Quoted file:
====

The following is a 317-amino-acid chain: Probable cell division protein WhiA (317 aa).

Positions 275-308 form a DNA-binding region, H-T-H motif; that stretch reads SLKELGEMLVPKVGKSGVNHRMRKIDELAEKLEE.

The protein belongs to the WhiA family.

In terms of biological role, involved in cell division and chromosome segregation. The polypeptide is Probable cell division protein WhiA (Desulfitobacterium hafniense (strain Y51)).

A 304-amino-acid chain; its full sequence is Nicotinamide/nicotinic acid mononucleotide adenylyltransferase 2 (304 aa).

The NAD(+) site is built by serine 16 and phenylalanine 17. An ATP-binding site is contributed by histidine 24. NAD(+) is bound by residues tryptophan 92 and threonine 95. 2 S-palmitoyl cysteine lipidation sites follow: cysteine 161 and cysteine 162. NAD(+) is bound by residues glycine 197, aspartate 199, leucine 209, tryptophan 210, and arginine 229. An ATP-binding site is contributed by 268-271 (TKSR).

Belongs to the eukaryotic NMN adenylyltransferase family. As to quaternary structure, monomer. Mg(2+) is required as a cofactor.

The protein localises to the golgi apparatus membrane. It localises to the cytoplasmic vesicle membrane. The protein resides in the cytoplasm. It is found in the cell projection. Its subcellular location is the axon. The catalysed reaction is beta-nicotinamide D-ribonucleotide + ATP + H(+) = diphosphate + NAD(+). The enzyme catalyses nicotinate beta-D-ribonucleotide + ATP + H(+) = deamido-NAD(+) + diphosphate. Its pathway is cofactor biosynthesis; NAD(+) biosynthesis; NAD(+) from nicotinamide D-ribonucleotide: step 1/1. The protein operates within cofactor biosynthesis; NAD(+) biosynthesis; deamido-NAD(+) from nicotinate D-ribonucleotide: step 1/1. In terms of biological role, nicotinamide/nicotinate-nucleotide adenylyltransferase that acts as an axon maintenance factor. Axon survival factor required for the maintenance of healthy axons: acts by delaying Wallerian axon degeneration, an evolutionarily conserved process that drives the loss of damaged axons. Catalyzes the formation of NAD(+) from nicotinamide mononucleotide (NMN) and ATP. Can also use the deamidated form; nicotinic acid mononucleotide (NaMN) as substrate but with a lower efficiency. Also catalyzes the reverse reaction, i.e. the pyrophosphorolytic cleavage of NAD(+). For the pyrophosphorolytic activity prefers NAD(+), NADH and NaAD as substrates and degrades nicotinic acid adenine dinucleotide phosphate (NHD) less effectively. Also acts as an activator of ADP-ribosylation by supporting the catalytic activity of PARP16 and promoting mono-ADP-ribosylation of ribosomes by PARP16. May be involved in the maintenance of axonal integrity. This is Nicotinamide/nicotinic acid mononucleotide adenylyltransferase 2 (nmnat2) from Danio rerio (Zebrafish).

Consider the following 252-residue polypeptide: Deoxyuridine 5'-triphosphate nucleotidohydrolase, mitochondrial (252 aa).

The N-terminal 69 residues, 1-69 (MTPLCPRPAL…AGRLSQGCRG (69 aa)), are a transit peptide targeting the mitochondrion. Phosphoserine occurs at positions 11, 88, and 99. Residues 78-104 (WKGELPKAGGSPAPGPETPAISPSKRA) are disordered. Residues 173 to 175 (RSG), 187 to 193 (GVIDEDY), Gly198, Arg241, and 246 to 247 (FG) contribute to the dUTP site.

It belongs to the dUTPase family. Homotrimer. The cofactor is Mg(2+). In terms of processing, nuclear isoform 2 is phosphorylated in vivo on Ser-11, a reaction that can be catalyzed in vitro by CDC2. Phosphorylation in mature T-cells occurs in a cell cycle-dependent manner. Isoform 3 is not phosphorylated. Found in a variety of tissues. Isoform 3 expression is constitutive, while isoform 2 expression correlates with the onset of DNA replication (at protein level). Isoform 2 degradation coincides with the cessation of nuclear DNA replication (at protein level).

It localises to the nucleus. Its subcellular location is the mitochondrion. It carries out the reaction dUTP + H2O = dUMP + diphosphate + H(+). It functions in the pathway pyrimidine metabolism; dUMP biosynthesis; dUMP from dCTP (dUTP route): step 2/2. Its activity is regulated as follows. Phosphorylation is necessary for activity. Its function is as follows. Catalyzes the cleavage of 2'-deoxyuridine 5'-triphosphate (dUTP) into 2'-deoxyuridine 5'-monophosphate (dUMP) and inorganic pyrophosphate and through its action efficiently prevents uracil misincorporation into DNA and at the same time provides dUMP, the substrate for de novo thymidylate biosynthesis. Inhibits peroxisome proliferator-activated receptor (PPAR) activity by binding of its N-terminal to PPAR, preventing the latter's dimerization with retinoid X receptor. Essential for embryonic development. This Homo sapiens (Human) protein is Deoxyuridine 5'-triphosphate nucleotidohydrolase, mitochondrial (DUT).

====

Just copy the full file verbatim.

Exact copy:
The following is a 317-amino-acid chain: Probable cell division protein WhiA (317 aa).

Positions 275-308 form a DNA-binding region, H-T-H motif; that stretch reads SLKELGEMLVPKVGKSGVNHRMRKIDELAEKLEE.

The protein belongs to the WhiA family.

In terms of biological role, involved in cell division and chromosome segregation. The polypeptide is Probable cell division protein WhiA (Desulfitobacterium hafniense (strain Y51)).

A 304-amino-acid chain; its full sequence is Nicotinamide/nicotinic acid mononucleotide adenylyltransferase 2 (304 aa).

The NAD(+) site is built by serine 16 and phenylalanine 17. An ATP-binding site is contributed by histidine 24. NAD(+) is bound by residues tryptophan 92 and threonine 95. 2 S-palmitoyl cysteine lipidation sites follow: cysteine 161 and cysteine 162. NAD(+) is bound by residues glycine 197, aspartate 199, leucine 209, tryptophan 210, and arginine 229. An ATP-binding site is contributed by 268-271 (TKSR).

Belongs to the eukaryotic NMN adenylyltransferase family. As to quaternary structure, monomer. Mg(2+) is required as a cofactor.

The protein localises to the golgi apparatus membrane. It localises to the cytoplasmic vesicle membrane. The protein resides in the cytoplasm. It is found in the cell projection. Its subcellular location is the axon. The catalysed reaction is beta-nicotinamide D-ribonucleotide + ATP + H(+) = diphosphate + NAD(+). The enzyme catalyses nicotinate beta-D-ribonucleotide + ATP + H(+) = deamido-NAD(+) + diphosphate. Its pathway is cofactor biosynthesis; NAD(+) biosynthesis; NAD(+) from nicotinamide D-ribonucleotide: step 1/1. The protein operates within cofactor biosynthesis; NAD(+) biosynthesis; deamido-NAD(+) from nicotinate D-ribonucleotide: step 1/1. In terms of biological role, nicotinamide/nicotinate-nucleotide adenylyltransferase that acts as an axon maintenance factor. Axon survival factor required for the maintenance of healthy axons: acts by delaying Wallerian axon degeneration, an evolutionarily conserved process that drives the loss of damaged axons. Catalyzes the formation of NAD(+) from nicotinamide mononucleotide (NMN) and ATP. Can also use the deamidated form; nicotinic acid mononucleotide (NaMN) as substrate but with a lower efficiency. Also catalyzes the reverse reaction, i.e. the pyrophosphorolytic cleavage of NAD(+). For the pyrophosphorolytic activity prefers NAD(+), NADH and NaAD as substrates and degrades nicotinic acid adenine dinucleotide phosphate (NHD) less effectively. Also acts as an activator of ADP-ribosylation by supporting the catalytic activity of PARP16 and promoting mono-ADP-ribosylation of ribosomes by PARP16. May be involved in the maintenance of axonal integrity. This is Nicotinamide/nicotinic acid mononucleotide adenylyltransferase 2 (nmnat2) from Danio rerio (Zebrafish).

Consider the following 252-residue polypeptide: Deoxyuridine 5'-triphosphate nucleotidohydrolase, mitochondrial (252 aa).

The N-terminal 69 residues, 1-69 (MTPLCPRPAL…AGRLSQGCRG (69 aa)), are a transit peptide targeting the mitochondrion. Phosphoserine occurs at positions 11, 88, and 99. Residues 78-104 (WKGELPKAGGSPAPGPETPAISPSKRA) are disordered. Residues 173 to 175 (RSG), 187 to 193 (GVIDEDY), Gly198, Arg241, and 246 to 247 (FG) contribute to the dUTP site.

It belongs to the dUTPase family. Homotrimer. The cofactor is Mg(2+). In terms of processing, nuclear isoform 2 is phosphorylated in vivo on Ser-11, a reaction that can be catalyzed in vitro by CDC2. Phosphorylation in mature T-cells occurs in a cell cycle-dependent manner. Isoform 3 is not phosphorylated. Found in a variety of tissues. Isoform 3 expression is constitutive, while isoform 2 expression correlates with the onset of DNA replication (at protein level). Isoform 2 degradation coincides with the cessation of nuclear DNA replication (at protein level).

It localises to the nucleus. Its subcellular location is the mitochondrion. It carries out the reaction dUTP + H2O = dUMP + diphosphate + H(+). It functions in the pathway pyrimidine metabolism; dUMP biosynthesis; dUMP from dCTP (dUTP route): step 2/2. Its activity is regulated as follows. Phosphorylation is necessary for activity. Its function is as follows. Catalyzes the cleavage of 2'-deoxyuridine 5'-triphosphate (dUTP) into 2'-deoxyuridine 5'-monophosphate (dUMP) and inorganic pyrophosphate and through its action efficiently prevents uracil misincorporation into DNA and at the same time provides dUMP, the substrate for de novo thymidylate biosynthesis. Inhibits peroxisome proliferator-activated receptor (PPAR) activity by binding of its N-terminal to PPAR, preventing the latter's dimerization with retinoid X receptor. Essential for embryonic development. This Homo sapiens (Human) protein is Deoxyuridine 5'-triphosphate nucleotidohydrolase, mitochondrial (DUT).